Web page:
Can you not hear, as it were a voice from God that speaks to the guilty sons of men, even such a voice as the shepherds heard when the heavenly choir sang, "Glory to God in the highest, and on earth peace, goodwill towards men?" Can you not see how mercy appears coming forth, as from the bosom of God, with angel form? How she speaks as with an angel voice to the sons of men, and tells them that there is a balm for all their woes, a cure for all their diseases ? Can you not see a hand which, points to the atoning blood and the justifying obedience of the Son of God, and says, "This is the remedy, the only remedy, which God has provided for all the sin and sorrow which are in the world." Were it not so why need I preach? Why need you hear? If there were no mercy for the sinner; if there were no cure for the sick; if there were no salvation for the lost; if there were no door of hope for the despairing, why need I this morning stand before you, and why need you sit to hear what I may speak in the Lord s name? Our text opens up very sweetly and blessedly the remedy which God has provided for all this misery, the healing balm which he has brought to light in the sufferings, blood-shedding, and death of his dear Son as the way of pardon and peace to all who deeply and spiritually feel themselves to be poor, sinful, guilty transgressors.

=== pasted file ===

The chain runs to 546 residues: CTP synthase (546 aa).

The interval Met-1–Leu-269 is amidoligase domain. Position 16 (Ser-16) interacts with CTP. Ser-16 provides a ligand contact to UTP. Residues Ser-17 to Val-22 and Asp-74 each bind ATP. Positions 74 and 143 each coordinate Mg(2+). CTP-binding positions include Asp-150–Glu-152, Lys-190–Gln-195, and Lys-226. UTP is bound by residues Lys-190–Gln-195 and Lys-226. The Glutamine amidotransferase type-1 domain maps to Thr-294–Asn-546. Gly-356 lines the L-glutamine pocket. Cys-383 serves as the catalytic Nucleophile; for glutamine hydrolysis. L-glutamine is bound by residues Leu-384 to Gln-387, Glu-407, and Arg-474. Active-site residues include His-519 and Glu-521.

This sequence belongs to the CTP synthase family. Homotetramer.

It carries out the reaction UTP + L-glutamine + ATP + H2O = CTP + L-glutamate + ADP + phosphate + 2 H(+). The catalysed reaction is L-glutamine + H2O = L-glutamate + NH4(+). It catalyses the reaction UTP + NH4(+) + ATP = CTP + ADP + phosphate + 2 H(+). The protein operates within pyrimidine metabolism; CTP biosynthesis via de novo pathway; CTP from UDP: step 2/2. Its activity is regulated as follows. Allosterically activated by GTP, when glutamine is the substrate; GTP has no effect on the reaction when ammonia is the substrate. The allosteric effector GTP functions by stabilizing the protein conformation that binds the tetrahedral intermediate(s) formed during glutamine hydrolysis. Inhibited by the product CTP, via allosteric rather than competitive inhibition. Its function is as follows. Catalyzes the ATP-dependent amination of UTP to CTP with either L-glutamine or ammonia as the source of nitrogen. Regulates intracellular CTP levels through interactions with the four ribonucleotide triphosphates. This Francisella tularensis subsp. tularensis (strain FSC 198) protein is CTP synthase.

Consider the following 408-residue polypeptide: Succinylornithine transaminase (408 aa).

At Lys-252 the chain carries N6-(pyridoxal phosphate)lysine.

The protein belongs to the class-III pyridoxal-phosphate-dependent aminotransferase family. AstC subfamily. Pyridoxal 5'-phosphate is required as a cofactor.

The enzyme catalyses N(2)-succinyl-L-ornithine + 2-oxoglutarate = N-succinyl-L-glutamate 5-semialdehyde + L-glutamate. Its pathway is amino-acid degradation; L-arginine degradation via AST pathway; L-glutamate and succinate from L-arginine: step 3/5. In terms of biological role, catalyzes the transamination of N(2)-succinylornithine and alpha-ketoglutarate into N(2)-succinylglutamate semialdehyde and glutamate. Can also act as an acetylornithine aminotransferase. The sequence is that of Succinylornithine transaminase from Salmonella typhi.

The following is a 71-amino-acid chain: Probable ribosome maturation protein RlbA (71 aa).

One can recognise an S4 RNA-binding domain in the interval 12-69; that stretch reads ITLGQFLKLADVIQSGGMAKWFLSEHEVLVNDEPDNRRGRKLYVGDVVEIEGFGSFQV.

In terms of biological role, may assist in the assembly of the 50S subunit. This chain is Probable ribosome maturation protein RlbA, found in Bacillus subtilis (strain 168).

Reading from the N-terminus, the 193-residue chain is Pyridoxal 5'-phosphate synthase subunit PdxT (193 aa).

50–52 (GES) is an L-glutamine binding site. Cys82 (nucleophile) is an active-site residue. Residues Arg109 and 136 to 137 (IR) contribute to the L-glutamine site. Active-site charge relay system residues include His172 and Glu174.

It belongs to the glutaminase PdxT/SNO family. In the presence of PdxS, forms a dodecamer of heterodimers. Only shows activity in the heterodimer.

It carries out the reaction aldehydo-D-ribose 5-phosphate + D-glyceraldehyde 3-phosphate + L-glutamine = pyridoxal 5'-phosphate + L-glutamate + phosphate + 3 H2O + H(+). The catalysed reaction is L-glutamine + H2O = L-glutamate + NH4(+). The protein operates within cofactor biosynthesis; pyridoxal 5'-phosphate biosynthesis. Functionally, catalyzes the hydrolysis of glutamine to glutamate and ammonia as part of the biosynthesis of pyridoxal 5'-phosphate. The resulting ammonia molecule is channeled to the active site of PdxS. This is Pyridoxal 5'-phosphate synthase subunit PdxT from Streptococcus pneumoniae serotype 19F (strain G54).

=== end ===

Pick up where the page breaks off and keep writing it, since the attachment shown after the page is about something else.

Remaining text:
The apostle in the verse immediately preceding our text, breathes forth his desire for the benefit and blessing of the Churches of Galatia, in his usual prayerful, yet tender and affectionate salutation. "Grace be to you, and peace from God the Father, and from our Lord Jesus Christ." And then, as if the very mention of grace and peace touched his heart as with holy fire, and opened his mouth to set forth salvation by atoning blood of the Lamb, he breaks forth in the words of our text, "Who gave himself for our sins, that he might deliver us from this present evil world, according to the will of God our Father: to whom be glory for ever and ever, Amen."
Let us, with God s blessing, approach these words; let us come near to this stream that breaks forth in the desert, and see whether we can, with God s help, draw some living water from this well of salvation, which may refresh our spirit, cheer our mind, and comfort our heart. In attempting to do this. I shall, as the Lord may enable,